The Case For Impeachment Is Assuredly Clear



U.S. President Donald Trump speaks during a rally at the El Paso County Coliseum on Feb. 11, 2019 in El Paso, Texas. Trump continues his campaign for a wall to be built along the border as the Democrats in Congress are asking for other border security measures. (Joe Raedle/Getty Images/TNS)

Amanda Wilcox

For months, a critical mass of Democrats in the House of Representatives anxiously avoided even the slightest mention of impeaching President Donald Trump — right up until the moment when they demanded it.

It made sense why caution ruled the day for so long, especially within the caucus of moderate Democrats who carried the blue wave in 2018. Impeachment is inherently a political process, and the Framers were highly intentional when they designed it in the Constitution. The process was not meant to be a criminal trial, wherein a judge or jury is supposed to base a verdict upon a determination of “beyond a reasonable doubt,” and the Constitution’s standard for impeachment, “high crimes and misdemeanors,” is vague. Crucially, the determination of whether the House of Representatives should impeach a president and the Senate should remove him has always been grounded in a mixture of law, politics and public opinion.

For this reason, I too long thought that Democrats would be making a mistake by advancing articles of impeachment against President Donald Trump, even though I believe him to be manifestly unfit for office. Although special counsel Robert Mueller’s investigation into alleged coordination between Trump’s presidential campaign and Russia was essentially a referral for impeachment, as I argued in a column last semester, his report did not convince anyone who was not already convinced of the president’s unfitness, thanks in part to Attorney General William Barr’s duplicitous summary. House Democrats were right at that time that the moment for impeachment had not yet arrived, and so was Speaker of the House Nancy Pelosi. 

And they are right now for changing their minds. To be sure, the tide has turned, the sea changed, the die cast, the Rubicon crossed — fill in your cliche of choice. In recent days, we learned that Trump pressured the president of Ukraine, Volodymyr Zalensky, to find compromising information on former Vice-President Joe Biden, Trump’s likeliest presidential opponent. We know that the president withheld $400 million in military aid to Ukraine just days before the phone call — aid that was appropriated by Congress, recertified by the Pentagon as necessary and consistent with U.S. foreign policy goals and badly needed by Ukraine to defend itself against Russian aggression. There is zero credible evidence that Biden did anything wrong.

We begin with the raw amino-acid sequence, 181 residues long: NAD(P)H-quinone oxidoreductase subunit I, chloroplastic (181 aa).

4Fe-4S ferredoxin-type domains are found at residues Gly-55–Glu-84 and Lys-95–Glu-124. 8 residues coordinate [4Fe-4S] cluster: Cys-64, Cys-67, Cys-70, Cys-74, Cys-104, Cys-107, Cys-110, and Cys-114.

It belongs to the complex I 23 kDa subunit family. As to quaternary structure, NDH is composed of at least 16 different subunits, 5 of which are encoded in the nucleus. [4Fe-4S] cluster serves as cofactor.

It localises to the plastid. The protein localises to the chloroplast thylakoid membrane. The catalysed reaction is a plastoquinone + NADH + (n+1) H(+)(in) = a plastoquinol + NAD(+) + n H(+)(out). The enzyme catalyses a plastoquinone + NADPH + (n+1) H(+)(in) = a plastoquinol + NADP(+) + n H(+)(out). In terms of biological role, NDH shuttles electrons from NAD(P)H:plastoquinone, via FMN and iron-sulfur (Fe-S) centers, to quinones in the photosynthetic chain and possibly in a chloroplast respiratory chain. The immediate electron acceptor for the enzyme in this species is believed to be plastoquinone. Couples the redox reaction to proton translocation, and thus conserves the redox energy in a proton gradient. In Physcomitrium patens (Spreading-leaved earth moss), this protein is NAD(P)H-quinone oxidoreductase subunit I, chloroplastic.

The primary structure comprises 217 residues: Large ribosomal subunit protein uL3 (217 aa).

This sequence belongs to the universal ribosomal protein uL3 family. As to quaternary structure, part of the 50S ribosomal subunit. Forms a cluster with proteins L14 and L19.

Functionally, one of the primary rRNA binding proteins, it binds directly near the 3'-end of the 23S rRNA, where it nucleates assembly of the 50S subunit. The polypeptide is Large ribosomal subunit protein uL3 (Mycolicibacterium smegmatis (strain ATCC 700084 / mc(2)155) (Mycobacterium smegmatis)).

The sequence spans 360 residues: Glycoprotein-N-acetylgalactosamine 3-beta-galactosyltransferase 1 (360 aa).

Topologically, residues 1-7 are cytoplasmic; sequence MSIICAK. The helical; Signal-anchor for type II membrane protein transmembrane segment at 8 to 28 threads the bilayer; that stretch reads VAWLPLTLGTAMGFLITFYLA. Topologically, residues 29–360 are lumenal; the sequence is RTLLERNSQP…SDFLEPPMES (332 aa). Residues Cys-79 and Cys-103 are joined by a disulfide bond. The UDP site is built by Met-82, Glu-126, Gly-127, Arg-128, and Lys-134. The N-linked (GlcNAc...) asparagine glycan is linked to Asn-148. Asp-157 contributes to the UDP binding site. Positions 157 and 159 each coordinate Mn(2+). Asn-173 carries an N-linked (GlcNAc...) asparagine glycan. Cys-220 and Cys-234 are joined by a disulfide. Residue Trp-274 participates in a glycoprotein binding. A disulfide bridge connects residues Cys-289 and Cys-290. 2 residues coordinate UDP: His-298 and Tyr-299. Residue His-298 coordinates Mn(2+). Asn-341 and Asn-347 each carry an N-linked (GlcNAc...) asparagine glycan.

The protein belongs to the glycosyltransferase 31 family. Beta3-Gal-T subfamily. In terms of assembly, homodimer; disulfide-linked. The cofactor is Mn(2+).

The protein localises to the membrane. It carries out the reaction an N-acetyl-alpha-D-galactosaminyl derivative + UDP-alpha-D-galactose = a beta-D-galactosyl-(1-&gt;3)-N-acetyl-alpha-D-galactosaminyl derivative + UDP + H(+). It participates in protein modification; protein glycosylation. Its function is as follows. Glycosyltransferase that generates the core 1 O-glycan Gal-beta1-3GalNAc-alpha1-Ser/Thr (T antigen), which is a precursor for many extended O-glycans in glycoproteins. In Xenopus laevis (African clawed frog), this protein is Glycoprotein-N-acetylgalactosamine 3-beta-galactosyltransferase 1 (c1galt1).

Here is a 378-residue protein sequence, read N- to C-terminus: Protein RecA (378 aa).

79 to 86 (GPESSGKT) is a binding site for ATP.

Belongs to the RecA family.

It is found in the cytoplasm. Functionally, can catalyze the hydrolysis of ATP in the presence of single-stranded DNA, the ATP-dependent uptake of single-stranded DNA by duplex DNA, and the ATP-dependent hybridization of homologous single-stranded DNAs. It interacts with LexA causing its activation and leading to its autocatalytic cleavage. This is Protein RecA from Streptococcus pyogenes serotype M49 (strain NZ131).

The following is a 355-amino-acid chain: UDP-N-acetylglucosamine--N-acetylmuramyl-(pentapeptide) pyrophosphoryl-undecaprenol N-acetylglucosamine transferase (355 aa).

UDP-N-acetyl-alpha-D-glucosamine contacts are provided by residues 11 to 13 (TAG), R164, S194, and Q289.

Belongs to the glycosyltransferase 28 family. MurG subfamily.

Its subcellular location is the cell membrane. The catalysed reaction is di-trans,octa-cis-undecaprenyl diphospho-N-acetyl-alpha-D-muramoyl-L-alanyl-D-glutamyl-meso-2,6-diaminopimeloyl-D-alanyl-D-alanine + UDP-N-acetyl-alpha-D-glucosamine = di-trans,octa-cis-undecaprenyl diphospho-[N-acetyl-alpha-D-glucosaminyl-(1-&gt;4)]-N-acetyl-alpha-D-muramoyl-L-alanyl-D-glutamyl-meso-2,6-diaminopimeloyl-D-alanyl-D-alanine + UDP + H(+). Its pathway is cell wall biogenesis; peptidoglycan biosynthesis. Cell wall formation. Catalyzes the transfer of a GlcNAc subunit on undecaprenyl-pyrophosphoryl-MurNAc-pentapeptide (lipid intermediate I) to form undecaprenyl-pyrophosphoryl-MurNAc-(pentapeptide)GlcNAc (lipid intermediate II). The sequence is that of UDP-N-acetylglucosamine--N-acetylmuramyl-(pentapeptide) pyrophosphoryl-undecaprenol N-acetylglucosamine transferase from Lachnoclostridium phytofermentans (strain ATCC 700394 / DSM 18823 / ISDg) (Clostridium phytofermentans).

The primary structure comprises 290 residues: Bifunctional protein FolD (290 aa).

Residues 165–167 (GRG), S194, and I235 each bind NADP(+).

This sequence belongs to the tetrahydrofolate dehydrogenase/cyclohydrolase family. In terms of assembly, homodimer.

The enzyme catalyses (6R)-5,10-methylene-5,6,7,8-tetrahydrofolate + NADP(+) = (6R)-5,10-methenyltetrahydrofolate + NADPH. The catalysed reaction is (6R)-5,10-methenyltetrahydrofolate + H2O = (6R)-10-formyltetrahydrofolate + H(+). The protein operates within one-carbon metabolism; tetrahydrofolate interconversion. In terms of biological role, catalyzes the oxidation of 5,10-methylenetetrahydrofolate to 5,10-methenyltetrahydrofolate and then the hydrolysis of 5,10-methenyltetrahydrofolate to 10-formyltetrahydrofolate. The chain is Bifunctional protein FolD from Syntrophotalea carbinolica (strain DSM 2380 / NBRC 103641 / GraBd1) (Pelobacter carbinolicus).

We also know that a U.S. intelligence official was so alarmed by Trump’s dealings with the president of Ukraine that he or she filed a whistle-blower complaint. We know that the inspector general of the intelligence community found the complaint to be urgent and relevant enough to warrant forwarding to Congress, as required by law. And we know that the administration is blocking this transmittal, in apparent violation of law.

The new allegations against the president are simple and serious enough to be understood even by a public overwhelmed by the constant salvo of charges and counter-charges that has become the norm in today’s Washington. Trump’s refusal to provide Congress with an intelligence official’s whistle-blower complaint as required by law, accompanied by the allegation that he misused congressionally appropriated funds as a bargaining chip to convince a foreign government to damage a political rival, is assuredly a case of presidential wrongdoing. 

In fact, this flagrant abuse of power is nearly identical to the allegations, denied by Trump, that were at the core of the Russia investigation: seeking a foreign government’s help in a U.S. election. The Constitution is clear: a president who uses the levers of government to advance his own interest over those of the country, as Trump appears to have done, commits an impeachable offense. This is the stuff of tin-pot dictatorships, not the United States, and if any fidelity to the Constitution remains in our politics, Congress will not let it stand.

Former Rep. Elizabeth Holtzman, who served on the House Judiciary Committee during Watergate, drew similarities between the allegations against Trump and Nixon’s wrongdoing in a New York Times op-ed on Wednesday. “Multiple reports say that President Trump used his office to press Ukraine’s president to investigate Joe Biden and provide damaging information about him, though there is no evidence of wrongdoing on Mr. Biden’s part,” she wrote. “This was a bid to affect the outcome of the 2020 presidential election, just as the Democratic National Committee headquarters break-in at the Watergate complex aimed to affect the 1972 presidential election … Mr. Trump’s reported actions would amount to a Nixonian misuse of presidential power that threatens our democracy and constitutes a high crime and misdemeanor.”

Republicans must now go on the record explicitly — if they vote to accept such conduct by this and therefore future presidents, the American presidency will be damaged forever. Likewise, Democrats should seize this opportunity to persuade the country that Trump’s presidency needs to end on Jan. 20, 2021. Although it’ll be a cold day in hell when the Republican-controlled Senate votes to remove Trump from office, a formal impeachment inquiry will allow the evidence of Trump’s wrongdoing to see the full light of day. And sunlight is the best disinfectant.